Desperate Measures

Desperate Measures feature image

Shakespeare is getting a Wild West twist this fall with Desperate Measures at the York Theatre Company. The new musical transports Measure for Measure to the American frontier in a high-energy adaptation by Peter Kellogg and David Friedman that charms and entertains.

Directed by Bill Castellino, Desperate Measures tells the tale of Johnny Blood (Conor Ryan), a charismatic and rambunctious young man who is days away from being hanged after shooting a man in a bar fight over the woman he loves. But there’s enough reasonable doubt to make a case for his innocence—if the territory’s strict German ruler, Governor von Richterhenkenpflichtgetruber (Nick Wyman) will give him a chance. It’s then up to Johnny’s sister, soon-to-be-nun Susanna (Emma Degerstedt), the town’s sheriff (Peter Saide), and Johnny’s lover, the saloon girl Bella (Lauren Molina), to persuade the governor to set Johnny free. The three formulate a plan complete with disguised identities, in true Shakespearean fashion, resulting in hilarious hijinks and unexpected attraction.

Conor Ryan as Johnny Blood (left) and Gary Marachek as Father Morse in  Desperate Measures . Top: Nick Wyman (left) as Governor von Richterhenkenpflichtgetruber and Emma Degerstedt as Susanna.

Conor Ryan as Johnny Blood (left) and Gary Marachek as Father Morse in Desperate Measures. Top: Nick Wyman (left) as Governor von Richterhenkenpflichtgetruber and Emma Degerstedt as Susanna.

While Measure for Measure is known as one of Shakespeare’s “problem plays” that blend tragedy and comedy, though, Desperate Measures strikes a distinctly lighthearted tone with its Western setting. The musical is anything but subtle, relying on broad humor and farcical situations to bring its outrageous tale to life. Adding to the show’s exuberance is book writer Kellogg’s decision to have the characters speak in rhyming verse, a choice that connects the show to its Shakespearean origins but also ensures that even the darkest moments feel melodious and light.

Taking such a broad approach runs the risk of coming off as hokey and grating, but Desperate Measures manages to transcend its corny potential and genuinely entertain. Though the rhyming can be slightly tiresome at moments, and the show’s overt humor doesn’t always land—a subplot about an alcoholic priest (Gary Marachek) with a Nietzsche obsession sometimes feels a bit much—the show is smartly structured, balancing its exaggerated shenanigans with enough subtle, tender moments to add nuance and keep its characters from being mere clichés. The show is also packed with witty touches, and Kellogg and Friedman’s country-tinged score combines classic musical theater with a Western sound.

Degerstedt (right) with Peter Saide as Sheriff Martin Green. Photographs by Carol Rosegg.

Degerstedt (right) with Peter Saide as Sheriff Martin Green. Photographs by Carol Rosegg.

Desperate Measures’ success, however, is largely owed to its cast of six, who ensure that the musical’s over-the-top nature comes across with a balance of humor and humanity. The performers winningly take on the show’s heightened plot twists but also manage to portray three-dimensional human beings. Molina, playing the free-wheeling saloon girl whose love for Johnny sends her into another man’s bed—and then to the nunnery—is a particular standout, with a commanding stage presence and deft comic timing that makes her participation in the plot’s farcical antics the most entertaining moments of the show. Molina is but one member of a talented cast, however, with comic chops and pitch-perfect vocals.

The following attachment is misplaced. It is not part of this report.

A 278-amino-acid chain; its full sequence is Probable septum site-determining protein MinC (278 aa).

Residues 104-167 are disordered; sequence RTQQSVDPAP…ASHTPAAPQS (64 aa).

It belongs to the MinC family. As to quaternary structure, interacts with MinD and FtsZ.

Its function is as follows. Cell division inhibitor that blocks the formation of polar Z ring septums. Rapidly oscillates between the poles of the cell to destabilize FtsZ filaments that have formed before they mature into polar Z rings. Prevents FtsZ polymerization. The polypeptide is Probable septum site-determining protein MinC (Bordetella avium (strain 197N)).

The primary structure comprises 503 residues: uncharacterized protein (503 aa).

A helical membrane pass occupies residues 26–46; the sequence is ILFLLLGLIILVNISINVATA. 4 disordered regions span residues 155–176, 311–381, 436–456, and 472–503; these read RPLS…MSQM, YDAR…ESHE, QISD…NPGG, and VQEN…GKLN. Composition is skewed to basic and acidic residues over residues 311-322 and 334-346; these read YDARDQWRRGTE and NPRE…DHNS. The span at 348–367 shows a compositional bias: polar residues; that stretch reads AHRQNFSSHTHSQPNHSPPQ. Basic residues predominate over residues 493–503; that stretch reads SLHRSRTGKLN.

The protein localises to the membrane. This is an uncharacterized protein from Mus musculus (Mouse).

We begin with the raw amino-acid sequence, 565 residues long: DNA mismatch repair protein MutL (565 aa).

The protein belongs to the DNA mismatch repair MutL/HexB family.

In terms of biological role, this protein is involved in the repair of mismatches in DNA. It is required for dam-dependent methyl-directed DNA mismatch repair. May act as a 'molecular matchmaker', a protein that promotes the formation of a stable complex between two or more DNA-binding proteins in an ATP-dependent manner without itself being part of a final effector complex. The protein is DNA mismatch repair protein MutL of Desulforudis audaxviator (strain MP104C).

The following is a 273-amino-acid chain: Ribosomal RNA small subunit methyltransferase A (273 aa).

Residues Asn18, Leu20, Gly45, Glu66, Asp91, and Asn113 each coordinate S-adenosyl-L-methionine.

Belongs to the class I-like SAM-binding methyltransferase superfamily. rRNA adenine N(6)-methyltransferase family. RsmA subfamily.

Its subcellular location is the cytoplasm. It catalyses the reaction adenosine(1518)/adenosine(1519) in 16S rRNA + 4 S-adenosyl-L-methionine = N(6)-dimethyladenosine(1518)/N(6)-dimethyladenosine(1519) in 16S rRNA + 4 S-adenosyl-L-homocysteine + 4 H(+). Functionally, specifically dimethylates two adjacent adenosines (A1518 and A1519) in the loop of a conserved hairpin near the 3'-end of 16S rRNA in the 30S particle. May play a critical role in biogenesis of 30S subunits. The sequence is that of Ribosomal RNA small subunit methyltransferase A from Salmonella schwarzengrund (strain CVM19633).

Ryan’s appealing, goofy portrayal of the buoyant but slightly dim-witted Johnny makes the audience root for his freedom, and the actor also brings a warm sincerity to his more earnest solo, “Good to be Alive.” As the town sheriff, Saide serves as a compelling straight man for Molina and Degerstedt’s comedic escapades, while Saide and Degerstedt have endearing chemistry as the show’s unlikely lovers. The show’s few group numbers are especially delightful, as the performers’ strong harmonies fill the York Theatre’s small stage with a powerful sound.

Saide as the sheriff with his love, Bella (Lauren Molina).

Saide as the sheriff with his love, Bella (Lauren Molina).

That space has been used well by James Morgan’s basic yet evocative set design. The play’s Old West setting is further suggested through the simple wooden interior of a country barn, while the light shining through the back wall’s wooden slats simply yet effectively evokes the wide-open prairie skies. Pun-filled signs that introduce each scene are especially enjoyable, from “Our Lady of the Tumbleweeds” to the Western thoroughfare of “Mane Street.”

The cast’s entertaining capers and Castellino’s tight direction ensure that the musical doesn’t overstay its welcome, moving forward at a brisk pace and captivating for the entire two-hour running time. Shakespearean musical adaptations may be a dime a dozen, but Desperate Measures shows how such translation can be done right, maintaining a quick wit, broad accessibility and bawdy spirit that feel in line with the Bard. Though Measure for Measure may be more than 400 years old, Desperate Measures proves that Shakespeare’s comic plotting remains fresh.

Desperate Measures runs through Oct. 29 at the York Theatre Company (619 Lexington Ave.; entrance on 54th Street). Evening performances are at 7 p.m. Tuesday and Wednesday and 8 p.m. Friday and Saturday, and matinees take place at 2:30 Thursday, Saturday, and Sunday. For tickets and information, call (212) 935-5820 or visit

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